The Report highlights the gravity of our current situation, but also emphasizes the outstanding work of our partners in recovery that has resulted in improvements in the condition of Puget Sound. As the Partnership’s Executive Director, Laura Blackmore states, “while this situation at times seems impossibly bleak, the thousands of passionate people who are devoted to seeing the return of a healthy and resilient Puget Sound give us hope.” This hope is exemplified with three inspiring stories of local communities coming together to advance recovery. The stories address 1) a project to pull up unnecessary pavement by hand at a Tacoma school, 2) a volunteer led effort to locate salmon blocking culverts in Clallam County, and 3) successful collaboration between fish, farm and flood interests in Snohomish County. Together they make a strong statement about how human well being and Puget Sound health are inextricably connected, and mutually reinforcing.

Sufficient funding for the priorities described in the Action Agenda for Puget Sound remains the biggest barrier to recovery. However, the Report’s Call to Action outlines many activities that governments and a range of other partners can do now, without additional funding. The recommendations in the Call to Action highlight how each of us must play our part, to bring the day closer when our rivers once again run clean and teem with salmon, and our shellfish are safe to harvest throughout Puget Sound.

The Report provides the latest information on the condition of the ecosystem—the Puget Sound Vital Sign indicators, made possible by the work of dozens of monitoring programs around the region—as well as statements from the Partnership’s Leadership Council and Science Panel. The Vital Sign indicators show that progress has been reported for 10 of the 52 indicators; however, only 4 indicators are currently meeting their 2020 targets.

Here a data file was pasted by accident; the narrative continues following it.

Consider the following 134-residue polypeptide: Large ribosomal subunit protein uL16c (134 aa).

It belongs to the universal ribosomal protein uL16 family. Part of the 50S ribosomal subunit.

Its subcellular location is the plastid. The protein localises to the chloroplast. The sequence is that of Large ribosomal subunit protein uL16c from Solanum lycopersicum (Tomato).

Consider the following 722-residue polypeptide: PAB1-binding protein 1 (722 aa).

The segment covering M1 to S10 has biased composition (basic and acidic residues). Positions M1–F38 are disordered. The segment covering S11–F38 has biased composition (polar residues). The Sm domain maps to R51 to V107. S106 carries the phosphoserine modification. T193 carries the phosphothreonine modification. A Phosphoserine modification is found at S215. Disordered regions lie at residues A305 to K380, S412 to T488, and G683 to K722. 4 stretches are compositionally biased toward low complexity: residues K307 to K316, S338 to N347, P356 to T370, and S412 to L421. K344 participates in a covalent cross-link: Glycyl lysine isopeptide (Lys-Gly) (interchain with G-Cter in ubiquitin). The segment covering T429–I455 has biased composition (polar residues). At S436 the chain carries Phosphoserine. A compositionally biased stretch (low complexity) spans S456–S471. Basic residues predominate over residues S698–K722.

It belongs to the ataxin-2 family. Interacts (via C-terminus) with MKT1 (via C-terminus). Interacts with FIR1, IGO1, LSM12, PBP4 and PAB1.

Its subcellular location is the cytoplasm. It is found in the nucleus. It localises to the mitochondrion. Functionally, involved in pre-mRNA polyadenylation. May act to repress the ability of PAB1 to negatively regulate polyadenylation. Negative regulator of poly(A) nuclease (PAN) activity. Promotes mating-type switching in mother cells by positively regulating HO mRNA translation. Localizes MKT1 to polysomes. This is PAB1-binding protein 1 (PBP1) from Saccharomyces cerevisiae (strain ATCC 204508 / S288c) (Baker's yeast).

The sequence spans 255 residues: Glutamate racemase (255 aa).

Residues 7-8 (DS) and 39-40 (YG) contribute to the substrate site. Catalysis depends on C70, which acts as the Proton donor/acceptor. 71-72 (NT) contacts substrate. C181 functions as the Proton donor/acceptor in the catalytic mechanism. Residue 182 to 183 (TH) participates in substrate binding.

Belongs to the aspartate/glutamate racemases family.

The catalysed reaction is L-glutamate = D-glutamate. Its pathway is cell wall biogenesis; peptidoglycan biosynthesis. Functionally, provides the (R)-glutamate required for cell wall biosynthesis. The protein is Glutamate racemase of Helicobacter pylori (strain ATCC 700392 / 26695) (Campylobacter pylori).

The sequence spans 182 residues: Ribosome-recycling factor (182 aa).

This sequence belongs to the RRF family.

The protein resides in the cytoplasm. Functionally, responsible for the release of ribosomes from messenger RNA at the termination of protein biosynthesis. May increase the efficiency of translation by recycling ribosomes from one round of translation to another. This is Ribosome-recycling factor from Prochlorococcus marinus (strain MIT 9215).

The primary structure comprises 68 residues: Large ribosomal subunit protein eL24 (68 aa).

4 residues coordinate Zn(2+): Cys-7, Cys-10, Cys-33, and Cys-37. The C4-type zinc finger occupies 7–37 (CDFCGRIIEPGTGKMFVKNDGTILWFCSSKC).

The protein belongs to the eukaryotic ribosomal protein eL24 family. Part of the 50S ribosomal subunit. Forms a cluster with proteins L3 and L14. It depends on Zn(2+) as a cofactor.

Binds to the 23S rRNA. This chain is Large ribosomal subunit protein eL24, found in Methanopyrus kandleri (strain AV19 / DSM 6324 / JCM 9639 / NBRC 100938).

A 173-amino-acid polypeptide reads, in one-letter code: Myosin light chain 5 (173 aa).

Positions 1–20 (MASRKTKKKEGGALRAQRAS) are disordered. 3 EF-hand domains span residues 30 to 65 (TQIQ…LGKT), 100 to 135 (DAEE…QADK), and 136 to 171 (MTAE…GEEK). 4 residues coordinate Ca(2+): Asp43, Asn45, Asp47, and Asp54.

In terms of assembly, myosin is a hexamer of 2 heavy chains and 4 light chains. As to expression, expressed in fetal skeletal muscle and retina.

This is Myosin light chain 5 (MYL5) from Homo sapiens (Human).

This year’s Report also offers an enhanced website with a greater depth of content and data tools. A downloadable version includes both content from the website and further information on funding, legislative and policy developments, and other Puget Sound recovery management updates.

About the State of the Sound

The biennial State of the Sound report is intended to help our partners and decision makers better understand: (1) how well the recovery effort is going, (2) ecosystem health and progress toward Puget Sound recovery goals, and (3) the role each partner can play in achieving Puget Sound recovery. It also responds specifically to state statute (RCW 90.71.370(3)). This report reflects the work accomplished by hundreds of groups throughout the Puget Sound region, including governments, tribes, nonprofits, communities, scientists, and businesses. See

About the Puget Sound Partnership

The Puget Sound Partnership is the state agency leading the region’s collective effort to restore and protect Puget Sound. The Puget Sound Partnership brings together hundreds of partners to mobilize partner action around a common agenda (Action Agenda for Puget Sound), advance sound investments, and advance priority actions by supporting partners. For more information see

Crosscut Documentaries presents: The Rising

A new film about the Quinault and their struggle with climate change and ocean level rise.

Facing climate upheaval on Washington’s coast, members of the Quinault tribe take to the sea in the canoes of their ancestors.

Greta and Ella. The future is here.

I was doing a lot of thinking on the ride home from Seattle after a Thanksgiving dinner with my younger son and his partner. About the future of this planet and our civilization, as we reach the tipping point, something beginning to happen now. We are entering what Jackson Browne called, back in the 1970s, “The Deluge”. I think it fits. But  I was also thinking about two remarkable young women, one from our community and one from Europe, one is  Greta Thunberg and the other is Ella Ashford. They both show us a way to a new future.